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Eight Forty-Eight

Don't-Miss List: New musical approaches and an African-American classic

(Flickr/Tom Godber)

The Suitcase Opera Project, Chicago Opera Vanguard at Pritzker Pavilion, 201 E. Randolph; free (donation suggested); Nov. 8-10 only, 7:30 p.m.

"People tell me in 10 years I will be in the gutter. I'm almost looking forward to the prospect," Jimmy writes to his friend Howard in 1948. Jimmy is eighteen, gay, dishonorably discharged from the Marines, and living in New York.  In 49 letters he documents his pre-Stonewall life of cruising the bars and streets and partying with Gore Vidal, Anais Nin, and Truman Capote, while rhapsodizing on art, love, and sexuality. Sixty years later, famed monologist David Kodeski buys the letters at random in an online auction and discovers Jimmy's lost world. For two years Kodeski has been turning the material into a non-fiction chamber opera, The Suitcase Opera Project, with composer Eric Reda, artistic director of Chicago Opera Vanguard. These weekend performances at Pritzker Pavilion are the culminating workshops in the development of the piece. FYI: in the cold-weather off-season, the Pritzker Pavilion is sealed off from the rest of Millennium Park and you and the performers all will sit in cozy comfort on the Pavilion stage.

Ceremonies in Dark Old Men, eta Creative Arts Foundation, 7558 S. South Chicago Avenue; 1-773-792-3955; $30; through Dec. 23

Lonnie Elder III (1927-1996) was the first African-American writer nominated for an Academy Award (for the 1973 film Sounder), but before that this actor-turned-author had scored on Broadway in 1969 with Ceremonies in Dark Old Men, which ranks close to A Raisin in the Sun as  a seminal drama of urban African-American life. Set in and around a Harlem barbershop, the play chronicles the disintegration of a Black family in the midst of the 1960's social revolution, with a particular focus on the disenfranchisement — real or imagined — of African-American men within their own community. Vaun Monroe is the director of this American classic. FYI: Be sure to check out the gallery exhibit at eta Creative Arts.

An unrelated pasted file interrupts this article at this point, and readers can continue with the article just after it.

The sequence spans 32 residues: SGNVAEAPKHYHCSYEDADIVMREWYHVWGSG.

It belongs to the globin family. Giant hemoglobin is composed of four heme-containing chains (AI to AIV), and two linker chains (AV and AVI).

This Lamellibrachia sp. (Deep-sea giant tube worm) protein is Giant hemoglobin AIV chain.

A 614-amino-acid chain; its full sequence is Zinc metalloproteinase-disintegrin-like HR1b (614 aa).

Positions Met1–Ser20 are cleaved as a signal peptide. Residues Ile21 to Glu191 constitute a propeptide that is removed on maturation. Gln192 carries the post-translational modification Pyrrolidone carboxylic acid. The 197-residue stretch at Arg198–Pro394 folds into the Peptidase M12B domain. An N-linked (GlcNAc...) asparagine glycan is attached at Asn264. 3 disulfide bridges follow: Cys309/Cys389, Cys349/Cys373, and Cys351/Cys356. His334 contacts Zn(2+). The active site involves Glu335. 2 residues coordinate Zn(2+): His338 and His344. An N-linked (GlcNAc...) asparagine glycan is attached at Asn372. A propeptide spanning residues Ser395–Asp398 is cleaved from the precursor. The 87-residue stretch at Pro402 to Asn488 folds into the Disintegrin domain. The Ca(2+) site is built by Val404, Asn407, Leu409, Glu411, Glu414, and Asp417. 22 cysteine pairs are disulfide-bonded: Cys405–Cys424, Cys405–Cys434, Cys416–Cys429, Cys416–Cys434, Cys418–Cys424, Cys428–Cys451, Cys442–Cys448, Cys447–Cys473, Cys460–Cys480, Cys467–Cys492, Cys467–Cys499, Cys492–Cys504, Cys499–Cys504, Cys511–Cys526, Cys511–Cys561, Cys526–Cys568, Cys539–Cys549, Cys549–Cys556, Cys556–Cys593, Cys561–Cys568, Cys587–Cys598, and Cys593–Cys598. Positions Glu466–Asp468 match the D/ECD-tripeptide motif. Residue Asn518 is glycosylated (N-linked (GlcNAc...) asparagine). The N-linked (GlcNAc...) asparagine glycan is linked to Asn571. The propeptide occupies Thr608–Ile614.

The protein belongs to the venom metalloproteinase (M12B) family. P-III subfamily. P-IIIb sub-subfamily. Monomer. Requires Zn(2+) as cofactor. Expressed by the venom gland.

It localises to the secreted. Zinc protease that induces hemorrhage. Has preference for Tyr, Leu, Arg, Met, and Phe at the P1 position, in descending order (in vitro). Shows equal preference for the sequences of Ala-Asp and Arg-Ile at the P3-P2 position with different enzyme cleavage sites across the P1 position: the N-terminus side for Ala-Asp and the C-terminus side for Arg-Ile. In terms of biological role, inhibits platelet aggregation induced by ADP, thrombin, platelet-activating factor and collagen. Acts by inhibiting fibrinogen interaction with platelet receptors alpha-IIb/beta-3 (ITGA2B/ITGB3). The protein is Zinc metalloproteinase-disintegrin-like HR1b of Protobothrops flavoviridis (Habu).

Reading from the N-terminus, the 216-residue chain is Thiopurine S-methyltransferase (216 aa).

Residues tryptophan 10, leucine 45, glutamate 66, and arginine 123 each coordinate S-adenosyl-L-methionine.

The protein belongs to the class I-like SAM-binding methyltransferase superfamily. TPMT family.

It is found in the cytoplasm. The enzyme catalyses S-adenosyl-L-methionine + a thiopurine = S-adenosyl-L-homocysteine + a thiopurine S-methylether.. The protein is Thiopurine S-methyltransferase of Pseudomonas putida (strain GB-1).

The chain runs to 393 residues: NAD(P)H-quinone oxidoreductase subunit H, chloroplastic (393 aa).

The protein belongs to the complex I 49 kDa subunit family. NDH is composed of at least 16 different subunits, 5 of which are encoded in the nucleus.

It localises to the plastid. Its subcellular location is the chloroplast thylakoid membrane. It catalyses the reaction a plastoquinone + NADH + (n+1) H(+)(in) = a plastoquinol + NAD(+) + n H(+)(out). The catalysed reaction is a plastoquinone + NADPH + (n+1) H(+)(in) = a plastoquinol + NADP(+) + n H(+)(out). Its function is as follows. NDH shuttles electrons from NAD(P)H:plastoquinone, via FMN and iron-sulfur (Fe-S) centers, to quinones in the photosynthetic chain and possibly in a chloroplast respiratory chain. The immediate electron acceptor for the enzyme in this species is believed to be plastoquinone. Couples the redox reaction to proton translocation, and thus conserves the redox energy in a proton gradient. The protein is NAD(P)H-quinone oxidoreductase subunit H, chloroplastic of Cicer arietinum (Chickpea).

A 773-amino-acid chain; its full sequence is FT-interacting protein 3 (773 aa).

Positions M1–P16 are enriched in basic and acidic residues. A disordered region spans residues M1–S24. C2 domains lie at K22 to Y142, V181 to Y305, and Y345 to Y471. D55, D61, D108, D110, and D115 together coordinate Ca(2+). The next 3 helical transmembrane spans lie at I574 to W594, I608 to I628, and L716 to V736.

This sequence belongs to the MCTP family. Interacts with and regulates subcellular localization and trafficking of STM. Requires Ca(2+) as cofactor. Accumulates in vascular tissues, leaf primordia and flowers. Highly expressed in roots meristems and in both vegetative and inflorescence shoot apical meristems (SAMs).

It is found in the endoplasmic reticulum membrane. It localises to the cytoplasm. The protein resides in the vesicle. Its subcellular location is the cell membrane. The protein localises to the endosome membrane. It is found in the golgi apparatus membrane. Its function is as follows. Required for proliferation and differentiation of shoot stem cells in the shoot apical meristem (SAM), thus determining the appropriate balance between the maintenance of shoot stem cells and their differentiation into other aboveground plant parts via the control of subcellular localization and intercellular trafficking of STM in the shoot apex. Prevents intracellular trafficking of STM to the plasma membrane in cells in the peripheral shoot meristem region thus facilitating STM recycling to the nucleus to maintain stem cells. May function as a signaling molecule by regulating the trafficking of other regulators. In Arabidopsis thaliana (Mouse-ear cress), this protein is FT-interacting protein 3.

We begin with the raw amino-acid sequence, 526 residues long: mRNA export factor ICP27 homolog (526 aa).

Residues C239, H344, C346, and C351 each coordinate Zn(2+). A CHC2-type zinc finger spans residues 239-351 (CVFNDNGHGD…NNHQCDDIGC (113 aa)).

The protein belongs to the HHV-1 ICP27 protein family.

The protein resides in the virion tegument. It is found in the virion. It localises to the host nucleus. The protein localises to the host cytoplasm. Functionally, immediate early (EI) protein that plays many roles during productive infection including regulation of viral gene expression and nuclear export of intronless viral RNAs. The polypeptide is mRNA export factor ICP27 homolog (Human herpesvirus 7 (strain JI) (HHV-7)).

Pippin: A Bollywood Spectacular, Circle Theatre, 1010 W. Madison, Oak Park; 1-708-660-9540; $27.90-$29.97 (with service fee); runs through Dec. 23

A young man goes in search of the world or at least some good sex and, like Candide, ultimately finds more satisfaction in simple things, perhaps. With a pop score by Stephen Schwartz and a polyglot, meta-theatrical book by Roger O. Hirson, Pippin, was a huge Broadway hit of the 1970s (ran for five years), bringing a contemporary anti-authoritarian vibe to its fictionalized story of the son of Charlemagne in the 9th Century. Many feel the show hasn't aged well, especially without the hip-grinding original staging of the legendary Bob Fosse. Circle Theatre proposed to restore the show's oomph by making it a Bollywood spectacular. Circle artistic director Kevin Bellie has successfully re-burnished many other shows after their luster has dulled, and he is both director and choreographers of Pippin: A Bollywood Spectacular.

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